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Published: November 6th 2008
The standard view
This is Rivendel. South Pacific Ocean.
Rivendel II is a 43 foot yacht and has been in the Project MARC family since the beginning. In the early days of the organization, Rivendel II served as the main office, main transport, main storage facility, and main clinic. Together with the Henk and Nelleke Meuzellar this boat was a founder of Project MARC, and like the retiring human founders it is time for her to get a break. While Rivendale will not be decommissioned as a sailing vessel it will be taken off the front lines of Project MARC's expeditions and sold to a good owner in Australia.
To facilitate this farewell, I was privileged enough to sail the yacht from Port Vila to Brisbane with the owners Henk, Nelleke, and one crew member, Lan Thai. The passage lasted ten days and despite a few mechanical issues we had some great sailing.
On the fourth day at sea we celebrated Henk and Nelleke’s 44th wedding anniversary. Henk stayed up after my watch and took Nelleke’s turn at the wheel so that she could sleep in. My job was to make cinnamon rolls for breakfast. The stove ran out of gas, but after a quick bottle swap the
Henk and Nelleke 44 years of craziness.
breakfast was finished up. We all were sitting in the cockpit enjoying the morning when Lan (who was steering) heard a loud sound that perked her ears up. As it turned out, the rudder on the wind vane had taken too much of a beating and gave up the ghost. Yes, you heard right, the rudder on the back of the boat was ripped clean off (leaving holes in the fiberglass hull where it had been mounted). We had to heave-to for repairs but upon inspection we saw that there was no repair to be done. This break was far beyond the point of a simple fix.
The whole rudder weighed over 100 lbs and had to be hauled aboard like a prize fish. Next, we started to plug the holes in the boat, but found that we didn't need to. All we could do was hope that things could be fixed in Brisbane. There were several parts that needed to be removed from the rudder for easier storage, so I took those off (including the heavy steel plate that is used to mount the thing to the boat).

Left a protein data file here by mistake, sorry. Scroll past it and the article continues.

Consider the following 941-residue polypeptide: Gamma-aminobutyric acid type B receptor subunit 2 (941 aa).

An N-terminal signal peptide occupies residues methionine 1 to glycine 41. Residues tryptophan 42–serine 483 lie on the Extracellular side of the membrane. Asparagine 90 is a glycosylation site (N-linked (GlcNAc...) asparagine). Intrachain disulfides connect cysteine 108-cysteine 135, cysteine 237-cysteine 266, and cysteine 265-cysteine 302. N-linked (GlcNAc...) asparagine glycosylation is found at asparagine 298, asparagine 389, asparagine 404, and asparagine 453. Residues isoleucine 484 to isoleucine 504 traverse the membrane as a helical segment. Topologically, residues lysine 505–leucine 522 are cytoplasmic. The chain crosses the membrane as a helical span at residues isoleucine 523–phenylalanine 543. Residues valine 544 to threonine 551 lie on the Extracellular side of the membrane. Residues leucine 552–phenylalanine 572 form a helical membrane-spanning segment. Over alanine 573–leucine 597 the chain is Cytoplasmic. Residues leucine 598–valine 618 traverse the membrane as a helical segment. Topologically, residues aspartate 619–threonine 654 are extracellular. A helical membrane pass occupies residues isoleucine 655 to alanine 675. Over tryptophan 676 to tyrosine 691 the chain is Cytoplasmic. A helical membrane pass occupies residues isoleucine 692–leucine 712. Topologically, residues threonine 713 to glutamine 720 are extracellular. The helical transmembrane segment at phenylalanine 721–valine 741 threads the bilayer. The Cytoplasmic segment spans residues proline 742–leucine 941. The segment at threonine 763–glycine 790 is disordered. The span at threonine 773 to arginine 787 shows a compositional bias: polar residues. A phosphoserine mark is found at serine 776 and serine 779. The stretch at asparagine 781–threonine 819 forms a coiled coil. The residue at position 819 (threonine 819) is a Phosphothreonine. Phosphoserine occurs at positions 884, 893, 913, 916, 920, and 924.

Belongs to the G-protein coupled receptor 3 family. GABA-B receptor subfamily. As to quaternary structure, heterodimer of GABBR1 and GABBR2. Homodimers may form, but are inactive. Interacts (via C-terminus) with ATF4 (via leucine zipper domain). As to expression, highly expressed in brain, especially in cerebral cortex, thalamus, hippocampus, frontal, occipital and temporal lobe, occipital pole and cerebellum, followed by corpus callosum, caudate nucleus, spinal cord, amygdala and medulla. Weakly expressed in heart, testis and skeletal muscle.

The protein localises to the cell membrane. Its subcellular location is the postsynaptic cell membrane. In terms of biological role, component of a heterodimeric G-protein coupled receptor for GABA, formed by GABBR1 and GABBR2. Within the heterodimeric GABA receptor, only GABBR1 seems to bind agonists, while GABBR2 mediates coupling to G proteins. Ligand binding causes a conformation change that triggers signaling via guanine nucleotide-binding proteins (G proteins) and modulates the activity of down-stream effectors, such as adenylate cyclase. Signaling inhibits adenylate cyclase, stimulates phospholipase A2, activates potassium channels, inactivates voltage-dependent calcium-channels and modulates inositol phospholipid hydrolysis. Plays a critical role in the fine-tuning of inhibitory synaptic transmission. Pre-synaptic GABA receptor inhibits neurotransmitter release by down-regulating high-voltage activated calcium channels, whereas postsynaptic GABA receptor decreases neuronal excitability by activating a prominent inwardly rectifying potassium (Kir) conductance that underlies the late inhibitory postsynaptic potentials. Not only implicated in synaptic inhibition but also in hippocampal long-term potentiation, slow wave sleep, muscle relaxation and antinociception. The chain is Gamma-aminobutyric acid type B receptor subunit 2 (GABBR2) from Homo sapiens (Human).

Nelleke got an old yellow sailbag to wrap up
Giving up the Ghost
Here's the rudder getting ripped off the boat.
the smelly thing and Henk sleeved it on like a condom while I held it erect. It was quite the sex-ed lesson as Henk put the thing on. He was clowning around so much that he had us all in stitches. As we lashed the thing down there were plenty of jokes about “tying the know” and we all had a good laugh.
The following day the weather was nice, but the water pump needed repair so once again I found myself tucked into a small cubby space with a fist-full of tools. Being upside down in a cramped space on a rocky boat made me a little seasick, but I got over it and Henk got the pump repaired.
On Halloween Friday we were becalmed for a brief time in the afternoon. Since Rivendale can afford it, we cranked up the iron staysail and motored on. I made banana pancakes.
Then came another of sailing’s little adventures we like to call “engine failure.” Apparently the fuel line got clogged and the engine stalled itself out. It took a few hours to take the thing apart, but Henk fixed the problem pretty well. I got to hand
Here's the cinnamon rolls we ate while the rudder was getting ripped off the boat.
him tools and ask questions. We got the motor running alright but had to keep bleeding air out of the fuel filters to keep her running smooth.
Despite the little problems, we still managed to make good headway all along the way. We made our way up the Brisbane River and cleared customs on Sunday evening, ten days after leaving Port Vila. Here in Brisbane, Lan and I jumped ship. Henk and Nelleke will stay on to sail Rivendel up the coast to a broker’s marina in Scarborough. For the next month I will be here in Australia to attempt some fund raising and planning next year’s expeditions.
For those of you back in the states, I’ll be back in December and begging for money. Hopefully we’ll raise enough to accomplish our goals for 2009, and help the hundreds of people we plan to visit. As always, thank you for your support. Without you I’m just one man with a single pair of hands, but together we make a “benevolent steamroller.”
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